Monday, June 30, 2008

What is the ecological cost of air travel and is it worth it?

Part of my family lives nearby. Another part of my family lives in another state, and the rest are scattered all over tarnation. I fly periodically to visit family. One year, I flew almost once a month. I knew that air travel was a heavy contributor to greenhouse gases, but I had a new grandchild four hundred miles away and aging parents six hundred miles the other direction. I chose to spend time with them, and that meant flying.

Because I need to visit my distant relatives regularly, and since it is unlikely I will have big blocks of time to travel by car, bus or train, it is likely I will continue to fly. To help me make decisions about how best to compensate for heavy carbon-emitting activities, I use tools like the carbon footprint calculator to assess my personal contributions to global warming. This page has good tips for reducing my footprint as well, including offsetting my air travel by avoiding cars and taking buses and trains at home, which I have been doing for several years.

Still, when you consider that most climate scientists believe we are very near the irreversible "tipping point" in global warming, air travel may be a dangerous luxury. For the past two years, conscious of the cost in CO2 emissions, I have flown less, but I miss my peeps.

People in the world of Ordinary like to visit distant relatives and friends as well. How should they get there? Are high speed trains the answer? If you nail a track across the landscape for thousands of miles this way and that, what is the cost to habitat? Can you lay the track in such a way as to account for animal needs to traverse the countryside in search of food and water, or perhaps simply to patrol their territory?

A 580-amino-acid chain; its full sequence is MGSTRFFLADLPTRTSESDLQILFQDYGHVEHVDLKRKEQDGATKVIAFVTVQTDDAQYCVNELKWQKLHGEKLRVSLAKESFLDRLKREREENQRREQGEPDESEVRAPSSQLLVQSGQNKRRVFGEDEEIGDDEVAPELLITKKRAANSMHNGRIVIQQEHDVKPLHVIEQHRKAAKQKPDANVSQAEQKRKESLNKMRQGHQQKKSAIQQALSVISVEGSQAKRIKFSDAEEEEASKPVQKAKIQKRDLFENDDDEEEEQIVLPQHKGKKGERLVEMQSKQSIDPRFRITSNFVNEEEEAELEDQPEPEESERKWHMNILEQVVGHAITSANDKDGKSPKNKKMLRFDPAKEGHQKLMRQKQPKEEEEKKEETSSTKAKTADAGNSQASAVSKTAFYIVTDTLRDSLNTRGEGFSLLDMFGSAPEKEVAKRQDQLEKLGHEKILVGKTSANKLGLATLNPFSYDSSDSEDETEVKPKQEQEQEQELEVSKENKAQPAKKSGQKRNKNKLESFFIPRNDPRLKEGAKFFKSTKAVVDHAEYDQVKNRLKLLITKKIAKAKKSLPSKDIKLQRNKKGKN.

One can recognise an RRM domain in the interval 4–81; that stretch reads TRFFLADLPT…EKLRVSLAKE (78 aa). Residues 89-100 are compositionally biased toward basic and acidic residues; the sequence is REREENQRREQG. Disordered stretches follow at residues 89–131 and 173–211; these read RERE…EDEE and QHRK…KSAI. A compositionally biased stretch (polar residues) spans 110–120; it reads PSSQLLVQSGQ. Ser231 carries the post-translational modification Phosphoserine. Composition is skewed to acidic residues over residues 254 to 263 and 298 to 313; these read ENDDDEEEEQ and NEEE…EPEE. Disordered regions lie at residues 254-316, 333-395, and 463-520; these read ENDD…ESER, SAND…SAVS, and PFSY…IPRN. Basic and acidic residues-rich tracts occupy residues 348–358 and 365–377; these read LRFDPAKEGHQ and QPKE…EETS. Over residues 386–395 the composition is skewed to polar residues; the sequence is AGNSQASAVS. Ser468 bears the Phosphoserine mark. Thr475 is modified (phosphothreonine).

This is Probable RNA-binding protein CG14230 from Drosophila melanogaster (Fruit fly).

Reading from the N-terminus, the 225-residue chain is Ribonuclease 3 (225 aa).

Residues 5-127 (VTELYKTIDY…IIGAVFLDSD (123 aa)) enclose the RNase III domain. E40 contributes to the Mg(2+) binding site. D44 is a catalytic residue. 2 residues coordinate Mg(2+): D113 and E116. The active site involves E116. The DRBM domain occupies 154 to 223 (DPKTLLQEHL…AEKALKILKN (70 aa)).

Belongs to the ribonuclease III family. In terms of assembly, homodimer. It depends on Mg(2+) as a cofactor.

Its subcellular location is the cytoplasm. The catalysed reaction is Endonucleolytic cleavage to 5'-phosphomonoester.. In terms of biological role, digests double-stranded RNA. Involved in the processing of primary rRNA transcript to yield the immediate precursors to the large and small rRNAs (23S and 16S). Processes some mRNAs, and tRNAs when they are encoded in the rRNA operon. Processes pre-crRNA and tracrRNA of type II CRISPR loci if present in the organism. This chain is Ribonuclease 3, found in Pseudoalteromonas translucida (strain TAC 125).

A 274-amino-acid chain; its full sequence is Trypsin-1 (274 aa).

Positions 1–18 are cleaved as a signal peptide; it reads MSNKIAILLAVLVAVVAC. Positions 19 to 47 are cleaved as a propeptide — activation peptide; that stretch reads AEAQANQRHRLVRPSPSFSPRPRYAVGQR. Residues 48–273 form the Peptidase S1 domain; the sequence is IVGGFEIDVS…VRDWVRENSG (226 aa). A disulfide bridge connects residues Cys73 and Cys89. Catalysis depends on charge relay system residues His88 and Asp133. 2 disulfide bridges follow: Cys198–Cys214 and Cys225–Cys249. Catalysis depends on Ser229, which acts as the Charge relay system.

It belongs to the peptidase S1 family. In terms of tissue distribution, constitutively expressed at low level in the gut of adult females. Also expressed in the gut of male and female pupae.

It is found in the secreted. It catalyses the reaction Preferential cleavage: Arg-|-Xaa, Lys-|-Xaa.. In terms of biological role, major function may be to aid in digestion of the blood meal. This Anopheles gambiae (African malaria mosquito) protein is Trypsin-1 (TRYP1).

In the world of Ordinary, perhaps far less than our world today--where we crowd out wild animals to the point of extinction--trains might be a good solution. More to come on that.

Weigh in on this one, will you please?

3 comments:

  1. not so long ago - and still today in most of the world - travel was/is a great luxury, not to be indulged casually. I think we are returning to that as a universal, and the western world will no longer be exempt from the tyranny of distance.

    For just a couple of generations we have been allowed to evaporate space at will. I think that time is fast ending.

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  2. I am waiting for teleportation.

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  3. Hayden, perhaps one day we'll regale our great-grandchildren with tales of flying buses that took us across mountains and oceans in a few hours or a single day.

    Wholesome, I've worked on that teleportation thing off and on in my life, especially when a fifteen hour drive droned endlessly into the night, but I've never managed it, not even once. Scotty has yet to beam me up, as well.

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